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Welfare Reform on the Web (July 2005): Social Care - UK

Advocacy in practice: the troubled position of advocates in adult services

L. Forbar and D. Atkinson

British Journal of Social Work, vol. 35, 2005, p.321 - 335

Amongst practitioners, including social workers, there is a need for greater awareness of the aims of advocacy, the difference between professional and independent advocacy services and the uncomfortable and often isolated role of advocates as outsider challengers of established systems. Highlighting tensions, and drawing from a review of advocacy services in Nottinghamshire, this critical review of the theory and practice of advocacy looks at

  • definitions of advocacy and how it differs from social work
  • whether it is always effective and enabling,
  • advocates' and partners' (service users) experiences
  • silent voices of negative experience.

Can the directors deliver?

J. Dixon and others

Community Care, June 2nd-8th 2005, p.24-25

Leading professionals from the social care sector discuss the role of the director of adult services as defined in the recent Green Paper.

A care workers’ revolution?

J. Dixon and others

Community Care, May 26th-June 1st 2005, p.36-38

Leading professionals from the social care sector look at the adult services green paper's proposals for the workforce. New job roles, such as care navigators and care brokers, are examined along with more traditional concerns about recruitment, retention and training.

Choice would be a fine thing

J. Dixon and others

Community Care, May 19th-25th 2005, p.44-45

The article presents the hopes and aspirations of leading professionals across the social care sector for the adult social care green paper.

A familiar theme for some

J. Dixon and others

Community Care, June 23rd-29th 2005, p.34-36

Quality strategic commissioning will be crucial if users are to be able to purchase the services they need as envisaged by the adult services green paper.

Indicators flash

J. Dixon and others

Community Care, June 16th-22nd 2005, p.34-36

Leading professionals from the social care sector consider the adult services green paper's proposals for service regulation and performance management. They welcome proposals that outcomes, not inputs, will be measured and that service users will play a greater role in inspection.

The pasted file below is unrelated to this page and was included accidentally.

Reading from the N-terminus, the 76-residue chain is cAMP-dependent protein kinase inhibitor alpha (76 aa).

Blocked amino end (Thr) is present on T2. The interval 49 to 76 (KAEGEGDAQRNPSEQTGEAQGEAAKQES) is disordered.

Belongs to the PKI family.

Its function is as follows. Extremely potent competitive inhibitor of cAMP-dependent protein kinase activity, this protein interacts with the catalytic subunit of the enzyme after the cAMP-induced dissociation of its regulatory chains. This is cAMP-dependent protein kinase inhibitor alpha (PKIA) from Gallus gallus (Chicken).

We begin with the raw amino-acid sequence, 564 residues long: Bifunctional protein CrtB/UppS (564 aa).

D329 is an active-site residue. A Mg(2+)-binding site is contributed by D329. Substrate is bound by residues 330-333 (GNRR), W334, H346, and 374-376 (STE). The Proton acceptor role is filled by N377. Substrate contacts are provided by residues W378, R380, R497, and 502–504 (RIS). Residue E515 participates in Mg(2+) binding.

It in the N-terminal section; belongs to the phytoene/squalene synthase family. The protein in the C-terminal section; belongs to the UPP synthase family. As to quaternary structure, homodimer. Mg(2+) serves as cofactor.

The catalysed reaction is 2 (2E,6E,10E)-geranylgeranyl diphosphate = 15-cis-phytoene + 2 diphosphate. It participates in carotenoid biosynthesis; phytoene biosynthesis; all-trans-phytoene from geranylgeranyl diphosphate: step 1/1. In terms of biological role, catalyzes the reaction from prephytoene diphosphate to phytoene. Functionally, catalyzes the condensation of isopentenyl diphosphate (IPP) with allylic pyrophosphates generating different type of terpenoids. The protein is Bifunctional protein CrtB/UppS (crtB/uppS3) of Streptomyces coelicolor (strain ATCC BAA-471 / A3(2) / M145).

Open all hours

L. MacDonald

Community Care, May 26th-June 1st 2005, p.40-41

There is wide variation in how local authorities in Scotland provide emergency out-of-hours social care services. Little is done to publicise them and there is little evidence that providers consult users or obtain feedback. Article calls for a national review of the quality of the service.

Staying ahead of the game

N. Valios

Community Care, May 19th-25th 2005, p.38-39

Following the Gershon review, government is looking for large annual efficiency savings from local authorities. Article discusses the impact on social services departments, focusing on the potential for regional procurement to save money. This is unlikely to work for domiciliary care, where the market is dominated by small businesses.

What we need

A. Edwards Community Care, June 23rd-29th 2005, p.38-39

A survey of service users' views on the recent adult social care green paper showed that:

  • They did not want distracting structural change in service organisation
  • The wanted availability of direct payments to be increased
  • They thought that services should focus on improving the self-image of users
  • They wanted to be fully involved and integrated in their communities.

Will prevention be a cure-all?

J. Dixon and others

Community Care, June 9th-15th 2005, p.32-33

Leading professionals from the social care sector look at the adult services green paper's proposals for a new focus on prevention. They explore what this involves in terms of changes in working practices and local authorities' relationship with the voluntary and community sector.

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